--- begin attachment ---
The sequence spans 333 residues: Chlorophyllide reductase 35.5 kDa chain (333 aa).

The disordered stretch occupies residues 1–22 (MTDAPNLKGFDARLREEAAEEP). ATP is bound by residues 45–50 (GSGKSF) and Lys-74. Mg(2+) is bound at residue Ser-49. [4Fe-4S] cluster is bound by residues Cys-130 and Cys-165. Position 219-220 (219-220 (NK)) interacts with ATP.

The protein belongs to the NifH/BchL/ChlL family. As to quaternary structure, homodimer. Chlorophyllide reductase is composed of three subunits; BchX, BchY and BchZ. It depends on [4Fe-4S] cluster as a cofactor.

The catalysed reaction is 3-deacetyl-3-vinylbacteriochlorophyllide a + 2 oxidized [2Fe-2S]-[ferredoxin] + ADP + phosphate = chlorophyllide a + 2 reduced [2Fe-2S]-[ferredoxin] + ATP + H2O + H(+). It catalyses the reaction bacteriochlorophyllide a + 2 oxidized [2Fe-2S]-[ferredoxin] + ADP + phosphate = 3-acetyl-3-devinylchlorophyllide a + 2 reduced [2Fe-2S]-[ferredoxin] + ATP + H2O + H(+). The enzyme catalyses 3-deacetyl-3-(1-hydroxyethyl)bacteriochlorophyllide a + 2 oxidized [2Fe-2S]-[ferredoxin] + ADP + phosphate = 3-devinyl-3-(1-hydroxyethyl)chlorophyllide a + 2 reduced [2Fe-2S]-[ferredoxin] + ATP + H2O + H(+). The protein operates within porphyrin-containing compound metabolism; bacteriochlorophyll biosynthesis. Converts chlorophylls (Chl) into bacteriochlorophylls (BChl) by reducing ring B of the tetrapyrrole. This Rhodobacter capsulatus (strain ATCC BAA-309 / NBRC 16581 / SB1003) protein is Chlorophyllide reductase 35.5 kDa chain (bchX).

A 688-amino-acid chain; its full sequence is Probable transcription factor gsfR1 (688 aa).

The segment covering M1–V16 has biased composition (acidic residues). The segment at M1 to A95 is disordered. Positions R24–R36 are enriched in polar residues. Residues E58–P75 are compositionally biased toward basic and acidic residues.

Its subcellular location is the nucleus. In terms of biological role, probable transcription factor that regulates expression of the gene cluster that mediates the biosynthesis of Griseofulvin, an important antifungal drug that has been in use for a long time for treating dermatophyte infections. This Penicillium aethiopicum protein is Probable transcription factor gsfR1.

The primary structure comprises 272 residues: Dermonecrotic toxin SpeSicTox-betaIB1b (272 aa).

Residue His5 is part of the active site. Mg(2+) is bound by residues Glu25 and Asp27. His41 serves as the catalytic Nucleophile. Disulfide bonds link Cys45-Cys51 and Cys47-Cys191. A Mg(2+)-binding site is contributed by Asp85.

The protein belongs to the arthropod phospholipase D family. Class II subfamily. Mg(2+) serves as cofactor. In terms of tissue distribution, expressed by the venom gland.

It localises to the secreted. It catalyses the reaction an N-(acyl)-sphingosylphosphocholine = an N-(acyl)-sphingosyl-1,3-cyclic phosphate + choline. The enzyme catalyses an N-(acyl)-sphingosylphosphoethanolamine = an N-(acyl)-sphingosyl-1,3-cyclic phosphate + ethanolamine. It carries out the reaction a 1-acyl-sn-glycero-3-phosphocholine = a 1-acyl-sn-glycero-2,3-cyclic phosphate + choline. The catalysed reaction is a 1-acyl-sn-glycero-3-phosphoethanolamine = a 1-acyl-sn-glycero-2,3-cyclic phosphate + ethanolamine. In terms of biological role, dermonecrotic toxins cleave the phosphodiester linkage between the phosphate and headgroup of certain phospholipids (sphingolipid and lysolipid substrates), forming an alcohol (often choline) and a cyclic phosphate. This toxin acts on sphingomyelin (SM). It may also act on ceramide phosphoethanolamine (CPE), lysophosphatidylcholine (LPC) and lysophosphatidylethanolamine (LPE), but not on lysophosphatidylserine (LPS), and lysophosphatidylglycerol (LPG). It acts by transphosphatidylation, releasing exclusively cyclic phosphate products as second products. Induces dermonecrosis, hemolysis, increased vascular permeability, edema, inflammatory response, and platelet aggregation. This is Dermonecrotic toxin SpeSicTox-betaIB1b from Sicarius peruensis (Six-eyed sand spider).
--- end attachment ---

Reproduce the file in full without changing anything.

The sequence spans 333 residues: Chlorophyllide reductase 35.5 kDa chain (333 aa).

The disordered stretch occupies residues 1–22 (MTDAPNLKGFDARLREEAAEEP). ATP is bound by residues 45–50 (GSGKSF) and Lys-74. Mg(2+) is bound at residue Ser-49. [4Fe-4S] cluster is bound by residues Cys-130 and Cys-165. Position 219-220 (219-220 (NK)) interacts with ATP.

The protein belongs to the NifH/BchL/ChlL family. As to quaternary structure, homodimer. Chlorophyllide reductase is composed of three subunits; BchX, BchY and BchZ. It depends on [4Fe-4S] cluster as a cofactor.

The catalysed reaction is 3-deacetyl-3-vinylbacteriochlorophyllide a + 2 oxidized [2Fe-2S]-[ferredoxin] + ADP + phosphate = chlorophyllide a + 2 reduced [2Fe-2S]-[ferredoxin] + ATP + H2O + H(+). It catalyses the reaction bacteriochlorophyllide a + 2 oxidized [2Fe-2S]-[ferredoxin] + ADP + phosphate = 3-acetyl-3-devinylchlorophyllide a + 2 reduced [2Fe-2S]-[ferredoxin] + ATP + H2O + H(+). The enzyme catalyses 3-deacetyl-3-(1-hydroxyethyl)bacteriochlorophyllide a + 2 oxidized [2Fe-2S]-[ferredoxin] + ADP + phosphate = 3-devinyl-3-(1-hydroxyethyl)chlorophyllide a + 2 reduced [2Fe-2S]-[ferredoxin] + ATP + H2O + H(+). The protein operates within porphyrin-containing compound metabolism; bacteriochlorophyll biosynthesis. Converts chlorophylls (Chl) into bacteriochlorophylls (BChl) by reducing ring B of the tetrapyrrole. This Rhodobacter capsulatus (strain ATCC BAA-309 / NBRC 16581 / SB1003) protein is Chlorophyllide reductase 35.5 kDa chain (bchX).

A 688-amino-acid chain; its full sequence is Probable transcription factor gsfR1 (688 aa).

The segment covering M1–V16 has biased composition (acidic residues). The segment at M1 to A95 is disordered. Positions R24–R36 are enriched in polar residues. Residues E58–P75 are compositionally biased toward basic and acidic residues.

Its subcellular location is the nucleus. In terms of biological role, probable transcription factor that regulates expression of the gene cluster that mediates the biosynthesis of Griseofulvin, an important antifungal drug that has been in use for a long time for treating dermatophyte infections. This Penicillium aethiopicum protein is Probable transcription factor gsfR1.

The primary structure comprises 272 residues: Dermonecrotic toxin SpeSicTox-betaIB1b (272 aa).

Residue His5 is part of the active site. Mg(2+) is bound by residues Glu25 and Asp27. His41 serves as the catalytic Nucleophile. Disulfide bonds link Cys45-Cys51 and Cys47-Cys191. A Mg(2+)-binding site is contributed by Asp85.

The protein belongs to the arthropod phospholipase D family. Class II subfamily. Mg(2+) serves as cofactor. In terms of tissue distribution, expressed by the venom gland.

It localises to the secreted. It catalyses the reaction an N-(acyl)-sphingosylphosphocholine = an N-(acyl)-sphingosyl-1,3-cyclic phosphate + choline. The enzyme catalyses an N-(acyl)-sphingosylphosphoethanolamine = an N-(acyl)-sphingosyl-1,3-cyclic phosphate + ethanolamine. It carries out the reaction a 1-acyl-sn-glycero-3-phosphocholine = a 1-acyl-sn-glycero-2,3-cyclic phosphate + choline. The catalysed reaction is a 1-acyl-sn-glycero-3-phosphoethanolamine = a 1-acyl-sn-glycero-2,3-cyclic phosphate + ethanolamine. In terms of biological role, dermonecrotic toxins cleave the phosphodiester linkage between the phosphate and headgroup of certain phospholipids (sphingolipid and lysolipid substrates), forming an alcohol (often choline) and a cyclic phosphate. This toxin acts on sphingomyelin (SM). It may also act on ceramide phosphoethanolamine (CPE), lysophosphatidylcholine (LPC) and lysophosphatidylethanolamine (LPE), but not on lysophosphatidylserine (LPS), and lysophosphatidylglycerol (LPG). It acts by transphosphatidylation, releasing exclusively cyclic phosphate products as second products. Induces dermonecrosis, hemolysis, increased vascular permeability, edema, inflammatory response, and platelet aggregation. This is Dermonecrotic toxin SpeSicTox-betaIB1b from Sicarius peruensis (Six-eyed sand spider).